But some in the Wisconsin Legislature have decided they're smarter that the professionals. The Legislature's Joint Committee on Administrative Rules killed the proposed health standard this month. Since the state's ground water law was passed in 1984, health standards have been set for 130 chemicals, but this marked the first time the Legislature has killed a regulation on an agricultural chemical sought by state health and environmental agencies.
At the forefront of efforts to kill the regulation was Sen. Glenn Grothman, R-West Bend, co-chairman of the rules committee. This is the same legislator who claims expertise in endangered species issues, fighting with the DNR to de-list the Butler garter snake from the state's list of threatened species so that development might proceed in the Milwaukee suburbs.
Grothman, an attorney, offered his own scientific appraisal of Lasso, saying he believes there is little danger from the chemical at the levels it is found in most wells. He added that few wells tested in the state actually exceeded the proposed standard of 20 parts per billion.
Going back to the old well of anti-DNR sentiment, Grothman took a whack at the department, saying among other things that "they just don't like people or what people do." With Lasso showing up in 28 percent of state private wells and 40 percent of the wells in southern agricultural areas, one is left to wonder whether it's Grothman who doesn't like people.
I never used to wonder about this back before Glenn beat Mary Panzer. He was approachable and conversant and hadn't had his wardrobe rearranged and colors done by some media consulting group. Since then it's been nothing but stranger every week.
Forwarded from one of the blog's correspondents. Here's why we don't let companies test their own chemicals for public safety -- their task is to make money, not to make things safe for people.
Here's a New York Times story about some toxic sludge dumped in the Ivory Coast.
You could say it's not quite in the same league as Monsanto and Glenn Grothman but now, as Bernard Shaw noted, we're just arguing over the price.
01 October 2006
Well, he wasn't satisfied embarrassing us in front of the rest of the state, so Glenn is now embarrassing us in front of the whole country. We've been put on display in the Washington Post.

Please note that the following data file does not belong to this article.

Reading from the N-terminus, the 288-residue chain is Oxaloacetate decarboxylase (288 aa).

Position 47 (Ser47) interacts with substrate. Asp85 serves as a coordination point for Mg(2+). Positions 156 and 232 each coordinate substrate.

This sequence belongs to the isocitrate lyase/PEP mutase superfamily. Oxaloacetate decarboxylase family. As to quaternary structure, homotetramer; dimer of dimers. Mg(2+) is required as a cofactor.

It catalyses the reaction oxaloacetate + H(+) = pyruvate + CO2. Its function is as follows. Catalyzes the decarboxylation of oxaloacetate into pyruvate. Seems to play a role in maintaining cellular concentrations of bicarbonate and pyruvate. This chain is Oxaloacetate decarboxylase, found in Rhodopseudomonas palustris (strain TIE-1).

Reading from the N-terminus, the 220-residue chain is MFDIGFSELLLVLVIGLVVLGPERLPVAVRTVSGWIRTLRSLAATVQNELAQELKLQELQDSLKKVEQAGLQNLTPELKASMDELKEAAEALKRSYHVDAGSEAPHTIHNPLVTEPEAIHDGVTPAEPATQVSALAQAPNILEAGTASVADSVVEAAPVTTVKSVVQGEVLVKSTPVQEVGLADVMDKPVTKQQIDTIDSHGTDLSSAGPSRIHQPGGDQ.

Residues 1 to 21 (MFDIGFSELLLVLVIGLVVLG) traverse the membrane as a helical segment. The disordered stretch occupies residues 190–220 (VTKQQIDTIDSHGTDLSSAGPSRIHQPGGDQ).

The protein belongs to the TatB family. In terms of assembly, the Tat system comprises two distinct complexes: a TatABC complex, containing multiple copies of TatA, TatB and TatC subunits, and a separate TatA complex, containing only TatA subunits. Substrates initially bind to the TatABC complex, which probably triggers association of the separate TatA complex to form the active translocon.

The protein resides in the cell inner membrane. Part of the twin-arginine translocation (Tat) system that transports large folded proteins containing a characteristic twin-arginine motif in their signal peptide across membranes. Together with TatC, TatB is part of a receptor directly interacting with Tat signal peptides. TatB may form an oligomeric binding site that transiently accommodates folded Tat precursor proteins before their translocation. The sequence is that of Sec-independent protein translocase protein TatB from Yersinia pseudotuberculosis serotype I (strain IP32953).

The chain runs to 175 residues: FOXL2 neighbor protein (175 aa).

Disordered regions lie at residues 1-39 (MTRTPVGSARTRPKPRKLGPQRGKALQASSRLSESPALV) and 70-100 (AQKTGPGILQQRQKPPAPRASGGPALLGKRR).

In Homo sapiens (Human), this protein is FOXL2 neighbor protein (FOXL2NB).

State Sen. Glenn Grothman wants to see the snake removed from the state's register of threatened species, because, he says, the snakes are plentiful and their protected status has cramped economic development and community projects such as a high school sports field and an aquatic complex in Milwaukee suburbs.and
"The snake is everywhere. There are probably as many snakes as people," he said.
One simple question: "How do you know that, Glenn?"
Ironically, even the business sector agrees with the DNR and has been working through a plan to provide protection for this species:
Developer Craig Donze, chief operating officer of Simon Group Ltd., hopes the process will result in compromises short of ending the species's protected status.
"There's nothing to benefit either side with a delisting," he said, adding that other options being considered include tax credits and stipends to help owners of snake habitat.
"This [delisting a species without scientific evidence] sets a slippery-slope precedent," said Natural Resources spokeswoman Erin Celello. "If they can delist the garter snake, they can delist other species. It's pretty clear this is politically motivated and not in the interest of good science."It's not in the interest of good civics either.
We'll probably be on 60 Minutes next.